Once a year, North Korea’s often vitriolic rhetoric machine fires up with special intensity to attack those who attack its human rights record. The exchanges usually come toward the end of the year when the U.N. General Assembly approves what has become an annual measure criticising North Korea for having one of the worst rights records in the world.
Global News Journal
For years Mohamed ElBaradei, Nobel Peace Prize laureate and outgoing head of the U.N. International Atomic Energy Agency, has warned the United States and other Western powers against jumping to conclusions about Iran’s nuclear program. While Washington, Israel and their allies see increasing indications that Tehran’s secretive nuclear program is aimed at developing weapons, ElBaradei told an audience of academics, politicians and diplomats at the Council on Foreign Relations in New York City that his agency has “no concrete evidence” that Tehran is pursuing an atom bomb.
One of the primary aims of North Korea’s propaganda machine is to show its founder Kim Il-sung and current leader Kim Jong-il as all-knowing, parent-like (and at times god-like) figures who devote themselves entirely to bettering the lives of every citizen of the state.
from Changing China:
North Korea knows how to put on a show for honoured guests. Visiting Chinese Premier Wen Jiabao was this week treated to a special performance of the "Arirang" mass games, the world's biggest choreographed extravaganza with as many as 100,000 participants.
There are no McDonald’s, Starbucks or KFC joints in reclusive North Korea, but there is the Samthaesong Soft Drink Restaurant, which is the North’s take on fast food complete with waffles on the menu. The communist state, which has its “juche” ideal of self-reliance as a guiding principal, said the restaurant offers the finest fast food in the land made from home-grown ingredients.
from Tales from the Trail:
It turns out that it was North Korea which had suggested that former President Bill Clinton would be the best person to come and negotiate the release of two journalists who had been sentenced to 12 years of hard labor in the Stalinist state.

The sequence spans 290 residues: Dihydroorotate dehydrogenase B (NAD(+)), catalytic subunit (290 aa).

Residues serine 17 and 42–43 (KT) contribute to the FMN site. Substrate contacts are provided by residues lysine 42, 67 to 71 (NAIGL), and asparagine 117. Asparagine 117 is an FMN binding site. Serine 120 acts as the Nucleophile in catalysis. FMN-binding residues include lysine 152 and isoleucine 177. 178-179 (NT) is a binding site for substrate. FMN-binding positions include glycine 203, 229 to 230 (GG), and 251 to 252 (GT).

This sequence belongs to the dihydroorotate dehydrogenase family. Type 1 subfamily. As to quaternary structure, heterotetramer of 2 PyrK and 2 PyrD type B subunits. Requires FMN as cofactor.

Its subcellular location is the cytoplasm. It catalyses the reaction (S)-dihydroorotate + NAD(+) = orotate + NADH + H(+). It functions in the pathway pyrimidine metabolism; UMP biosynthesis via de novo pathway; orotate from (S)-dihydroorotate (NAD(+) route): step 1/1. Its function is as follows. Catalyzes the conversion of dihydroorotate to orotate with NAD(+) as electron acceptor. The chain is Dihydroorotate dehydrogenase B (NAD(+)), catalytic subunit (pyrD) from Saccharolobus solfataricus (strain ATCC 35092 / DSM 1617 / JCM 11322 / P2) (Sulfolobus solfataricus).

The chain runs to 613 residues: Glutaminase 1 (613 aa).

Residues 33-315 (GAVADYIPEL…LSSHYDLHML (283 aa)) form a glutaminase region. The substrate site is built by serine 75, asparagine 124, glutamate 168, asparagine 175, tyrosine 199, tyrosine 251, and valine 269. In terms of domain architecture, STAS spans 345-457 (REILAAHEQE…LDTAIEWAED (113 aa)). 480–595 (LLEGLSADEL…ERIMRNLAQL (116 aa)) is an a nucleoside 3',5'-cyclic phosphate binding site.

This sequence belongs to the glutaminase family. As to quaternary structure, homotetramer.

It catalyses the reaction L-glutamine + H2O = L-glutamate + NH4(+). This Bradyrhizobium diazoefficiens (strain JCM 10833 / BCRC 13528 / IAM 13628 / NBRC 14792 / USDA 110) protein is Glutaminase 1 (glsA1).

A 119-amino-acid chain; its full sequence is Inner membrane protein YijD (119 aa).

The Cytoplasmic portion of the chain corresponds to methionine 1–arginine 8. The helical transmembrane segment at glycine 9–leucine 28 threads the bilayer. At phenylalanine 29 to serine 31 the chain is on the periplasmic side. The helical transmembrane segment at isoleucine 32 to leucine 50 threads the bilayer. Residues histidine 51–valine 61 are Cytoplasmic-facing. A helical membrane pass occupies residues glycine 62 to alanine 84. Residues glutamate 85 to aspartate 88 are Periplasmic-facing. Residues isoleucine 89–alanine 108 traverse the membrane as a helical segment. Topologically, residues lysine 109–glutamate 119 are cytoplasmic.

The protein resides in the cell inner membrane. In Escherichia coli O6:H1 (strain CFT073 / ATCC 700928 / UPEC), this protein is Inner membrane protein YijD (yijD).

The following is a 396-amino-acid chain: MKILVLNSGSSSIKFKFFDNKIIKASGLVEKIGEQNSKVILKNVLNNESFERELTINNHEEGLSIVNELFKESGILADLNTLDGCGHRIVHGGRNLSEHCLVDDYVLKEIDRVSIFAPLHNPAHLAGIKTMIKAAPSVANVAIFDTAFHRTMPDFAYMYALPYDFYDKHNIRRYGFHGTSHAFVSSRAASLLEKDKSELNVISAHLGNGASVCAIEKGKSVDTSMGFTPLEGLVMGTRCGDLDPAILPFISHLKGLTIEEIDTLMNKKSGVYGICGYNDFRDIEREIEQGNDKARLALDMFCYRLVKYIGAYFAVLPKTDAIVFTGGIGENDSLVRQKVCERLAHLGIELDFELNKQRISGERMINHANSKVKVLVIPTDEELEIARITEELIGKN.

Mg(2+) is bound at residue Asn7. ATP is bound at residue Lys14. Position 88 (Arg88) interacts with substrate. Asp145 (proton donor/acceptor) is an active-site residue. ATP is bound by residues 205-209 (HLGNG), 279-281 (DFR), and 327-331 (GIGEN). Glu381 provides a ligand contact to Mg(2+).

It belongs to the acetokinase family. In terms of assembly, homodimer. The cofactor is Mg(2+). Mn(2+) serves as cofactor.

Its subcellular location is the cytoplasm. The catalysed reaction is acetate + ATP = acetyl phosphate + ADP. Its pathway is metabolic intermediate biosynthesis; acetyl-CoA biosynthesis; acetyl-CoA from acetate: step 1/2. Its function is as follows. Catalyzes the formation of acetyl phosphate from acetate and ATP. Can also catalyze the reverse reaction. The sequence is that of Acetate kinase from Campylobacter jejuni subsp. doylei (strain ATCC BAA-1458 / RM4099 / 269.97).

The U.S. government -- particularly Secretary of State Hillary Clinton -- had been working for months on trying to free the two journalists. The secretary of state reportedly proposed sending various people to Pyongyang, including Clinton's former vice president Al Gore, to lobby for the women's release.
But North Korea rejected Gore and other possible envoys like Senator John Kerry, Governor Bill Richardson and former ambassador to South Korea Donald Gregg. Pyongyang wanted President Clinton and passed that word along through the two detained journalists, Laura Ling and Euna Lee, who were making occasional phone calls to their families.
"In mid-July during one such phone call, Ms. Ling and Ms. Lee shared what the North Koreans had told them -- that they would be willing to grant them amnesty and release the two Americans if an envoy in the person of President Clinton would agree to come to Pyongyang and seek their release," a senior administration official said.
Former U.S. defence secretary Donald Rumsfeld’s attempts to be philosophical about ‘known unknowns’ and ‘unknown unknowns’ gave him a reputation for slipperiness and cant. The phrases uttered in 2002 to explain the military’s failure to improve security in Afghanistan have passed into folklore, alongside such gems as ‘stuff happens,’ which was his explanation for the looting that followed the toppling of Saddam Hussein in Iraq in 2003.